Uganda has immense forest and agricultural resources that can be converted into electricity. As an agricultural country, Uganda generates a lot of agricultural residues and forest products, especially those derived from coffee and rice husks; municipal and animal waste; saw dust, wood stumps and wood chipping.

In fact, the major source of energy is biomass, which contributes over 90 % of total energy consumption and is largely used in traditional and non-commercial form. Every year, 20 million cubic meters of wood are consumed (destroyed) for cooking.

Therefore, biomass can provide substantial amounts of electricity, especially from co-generation by sugar industries, gasification from coffee processing industries and biogas from biodegradable wastes. Electricity so produced can be either connected to the grid or used to supply local demand in a mini-grid set-up.


Although the potential in this area has not yet been quantified, the Northeast region has fairly strong winds. Windmills have been installed in Karamoja for pumping water. This source of power can also be used for grain milling.

The average wind speed in Uganda is low - about 3.0 m/s. However, in more flat areas (e.g. Karamoja region of Northwestern Uganda), around the great lakes and hilltops in many parts of the country, the speeds may go as high as 6.0 m/s. This speed is adequate to run a wind turbine. The main application of wind energy so far has been mechanical water pumping, especially in Karamoja. There are several small wind turbines that have been installed in Uganda. However, most potential areas so far identified are far from demand centers and this has hampered commercial wind application. To harness the wind potential in Uganda therefore requires grid connection.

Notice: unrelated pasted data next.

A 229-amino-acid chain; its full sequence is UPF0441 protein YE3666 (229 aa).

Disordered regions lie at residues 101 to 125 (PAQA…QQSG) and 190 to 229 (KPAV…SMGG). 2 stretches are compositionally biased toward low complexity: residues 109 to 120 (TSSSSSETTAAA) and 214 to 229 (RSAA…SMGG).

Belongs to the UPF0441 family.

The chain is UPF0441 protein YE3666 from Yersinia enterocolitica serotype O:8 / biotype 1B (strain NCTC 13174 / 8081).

Wind-powered devices are a symbol of innovativeness and dynamics. They contribute to the attraction in the tourism industry, which stimulates the increase in economy and development.


Wind energy is Renewable, Clean and Native. We must not import energy because; it neither produces CO2 nor other pollutants. Now we must be installed with native wind energy, which is freely provided and renewed by nature.


Wind energy is diverse. The energy from wind-powered devices can be used in activities like water pumping. The use of wind energy and other renewable energy sources are decreasing the dependence on non-renewable energies and thus demand for renewable energy.


The wind energy technique is for the future. In research and planning wind energy is important. The equipment construction and it's the maintenance creates lasting jobs. It applies also here: Wind energy has future. «Because, it offered by nature for un-limited period and free of charge».


The production costs of wind stream for industrialized countries from 1980 to today drastically sank. The production of wind stream is already today more economical, than investing in other non-renewable energies. Because wind is naturally renewable and energy for the future, it should be a global power, which will reduce the production costs for developing countries like Uganda.


The wind power device installation is on the basis of regional planning, building, electricity installations enterprise and maintenance. When wind plants are installed they will increase more agricultural product produce in Remote areas and since it's where the wind potentials are located then it will lead to country's development and hence Regional profits as the end result. Wind energy is better for the east Africa development.